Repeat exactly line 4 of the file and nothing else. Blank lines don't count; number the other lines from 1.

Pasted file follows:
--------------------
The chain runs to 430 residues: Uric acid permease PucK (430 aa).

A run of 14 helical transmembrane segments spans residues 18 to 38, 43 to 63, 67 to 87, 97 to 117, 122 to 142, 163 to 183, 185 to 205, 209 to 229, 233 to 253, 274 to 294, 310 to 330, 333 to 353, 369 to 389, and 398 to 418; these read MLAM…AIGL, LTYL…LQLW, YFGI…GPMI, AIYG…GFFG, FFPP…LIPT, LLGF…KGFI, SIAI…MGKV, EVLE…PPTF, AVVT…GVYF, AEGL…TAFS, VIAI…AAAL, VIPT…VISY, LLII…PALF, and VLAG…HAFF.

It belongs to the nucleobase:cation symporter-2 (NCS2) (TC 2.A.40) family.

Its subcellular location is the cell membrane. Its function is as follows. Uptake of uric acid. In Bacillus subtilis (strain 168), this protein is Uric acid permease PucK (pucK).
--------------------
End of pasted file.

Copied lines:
Its subcellular location is the cell membrane. Its function is as follows. Uptake of uric acid. In Bacillus subtilis (strain 168), this protein is Uric acid permease PucK (pucK).